UNESCO says that even though smartphones are a ‘proven distraction’ to learning, fewer than a quarter of countries ban their use in schools.
A major UN report has called on schools across the world to ban the use of smartphones in classrooms to prevent disruption and cyberbullying among children.
Published this week by UNESCO, the UN agency responsible for education, science and culture, the report highlights the lack of appropriate governance and regulation of technology in the education sector and details parts of the world where a school ban on smartphones is already in place.
“The digital revolution holds immeasurable potential but, just as warnings have been voiced for how it should be regulated in society, similar attention must be paid to the way it is used in education,” said UNESCO director-general Audrey Azoulay.
“Its use must be for enhanced learning experiences and for the wellbeing of students and teachers, not to their detriment. Keep the needs of the learner first and support teachers. Online connections are no substitute for human interaction.”
Other than checking children’s use of smartphones, the report also recommends a broader scrutiny of digital technology, including the deployment of emerging tech such as artificial intelligence. It believes that AI and other technologies should never trump a “human-centred vision” of education and argues that face-to-face interaction with teachers is essential.
“Not all change constitutes progress,” the report states. “Just because something can be done does not mean it should be done.”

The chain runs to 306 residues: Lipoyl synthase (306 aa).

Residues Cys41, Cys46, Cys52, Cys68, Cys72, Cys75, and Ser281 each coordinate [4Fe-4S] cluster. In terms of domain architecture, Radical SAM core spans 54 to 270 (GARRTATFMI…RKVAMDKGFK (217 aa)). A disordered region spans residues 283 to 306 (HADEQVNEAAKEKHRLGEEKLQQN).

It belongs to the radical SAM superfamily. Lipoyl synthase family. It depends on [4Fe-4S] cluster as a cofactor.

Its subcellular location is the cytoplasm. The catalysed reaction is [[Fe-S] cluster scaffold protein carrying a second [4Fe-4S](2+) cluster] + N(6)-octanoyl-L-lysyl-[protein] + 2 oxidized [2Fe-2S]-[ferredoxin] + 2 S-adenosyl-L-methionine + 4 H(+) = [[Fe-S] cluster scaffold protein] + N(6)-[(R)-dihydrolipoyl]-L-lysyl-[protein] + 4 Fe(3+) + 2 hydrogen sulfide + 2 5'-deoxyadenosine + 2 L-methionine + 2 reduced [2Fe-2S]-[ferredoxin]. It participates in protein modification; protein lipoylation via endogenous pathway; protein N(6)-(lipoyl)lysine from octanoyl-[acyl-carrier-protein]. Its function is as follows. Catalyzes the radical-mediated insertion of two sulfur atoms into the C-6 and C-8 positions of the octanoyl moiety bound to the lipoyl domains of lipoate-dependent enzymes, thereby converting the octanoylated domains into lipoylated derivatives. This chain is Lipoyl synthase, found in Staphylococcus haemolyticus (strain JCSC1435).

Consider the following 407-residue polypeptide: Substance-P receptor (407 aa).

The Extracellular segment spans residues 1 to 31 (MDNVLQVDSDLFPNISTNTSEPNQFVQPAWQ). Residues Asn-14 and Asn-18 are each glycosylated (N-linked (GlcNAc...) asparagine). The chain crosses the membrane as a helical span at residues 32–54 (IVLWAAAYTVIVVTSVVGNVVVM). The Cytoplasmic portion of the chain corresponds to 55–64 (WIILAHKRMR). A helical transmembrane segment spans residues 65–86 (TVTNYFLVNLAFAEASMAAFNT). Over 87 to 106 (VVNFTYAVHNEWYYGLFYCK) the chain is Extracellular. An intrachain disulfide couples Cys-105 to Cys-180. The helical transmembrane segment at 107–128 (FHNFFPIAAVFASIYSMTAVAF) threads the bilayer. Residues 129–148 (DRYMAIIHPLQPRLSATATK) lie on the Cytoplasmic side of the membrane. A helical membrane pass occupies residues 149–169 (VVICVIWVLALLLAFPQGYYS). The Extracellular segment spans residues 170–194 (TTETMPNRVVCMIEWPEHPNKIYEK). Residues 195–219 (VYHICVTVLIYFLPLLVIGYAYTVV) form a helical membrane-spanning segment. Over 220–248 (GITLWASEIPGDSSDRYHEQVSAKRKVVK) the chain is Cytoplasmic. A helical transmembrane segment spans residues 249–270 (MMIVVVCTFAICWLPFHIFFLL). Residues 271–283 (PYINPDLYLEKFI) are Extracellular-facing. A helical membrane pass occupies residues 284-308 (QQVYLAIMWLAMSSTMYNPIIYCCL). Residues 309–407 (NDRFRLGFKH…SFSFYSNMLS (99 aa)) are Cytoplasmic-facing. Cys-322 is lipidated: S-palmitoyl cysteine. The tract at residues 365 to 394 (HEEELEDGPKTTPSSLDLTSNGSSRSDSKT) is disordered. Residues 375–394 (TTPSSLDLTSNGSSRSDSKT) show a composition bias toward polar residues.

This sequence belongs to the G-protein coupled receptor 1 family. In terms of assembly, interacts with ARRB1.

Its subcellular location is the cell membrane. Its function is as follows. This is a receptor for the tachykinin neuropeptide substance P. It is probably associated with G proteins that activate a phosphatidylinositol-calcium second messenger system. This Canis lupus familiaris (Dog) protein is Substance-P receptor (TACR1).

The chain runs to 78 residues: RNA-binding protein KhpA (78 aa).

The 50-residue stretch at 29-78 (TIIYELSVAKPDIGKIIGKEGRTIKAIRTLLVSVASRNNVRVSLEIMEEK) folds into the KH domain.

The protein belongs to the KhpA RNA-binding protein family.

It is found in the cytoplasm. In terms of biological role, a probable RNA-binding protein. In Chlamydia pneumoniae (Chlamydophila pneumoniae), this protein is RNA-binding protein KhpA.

The UN agency argues that while technology can help aid education in many contexts, tech for tech’s sake is not a good idea. Distributing computers to students, for example, does not improve learning if teachers are “not involved in the pedagogical experience”.
It said that the use of smartphones has proven to be a distraction to learning, and yet, fewer than a quarter of countries ban their use in schools.
“We need to learn [from] our past mistakes when using technology in education so that we do not repeat them in the future,” added UNESCO director Manos Antoninis.
“We need to teach children to live both with and without technology; to take what they need from the abundance of information, but to ignore what is not necessary; to let technology support, but never supplant human interactions in teaching and learning.”
Last month, a Guardian report detailed how parents in Greystones, Co Wicklow have recently decided to collectively restrict the use of smartphones among the town’s primary school students in a bid to “preserve their innocence” and prevent anxiety and abuse among kids.
“Childhoods are getting shorter and shorter,” Rachel Harper, principal of the local St Patrick’s school which led the initiative, told the outlet, adding that nine-year-olds had started requesting smartphones. “It was creeping in younger and younger, we could see it happening.”
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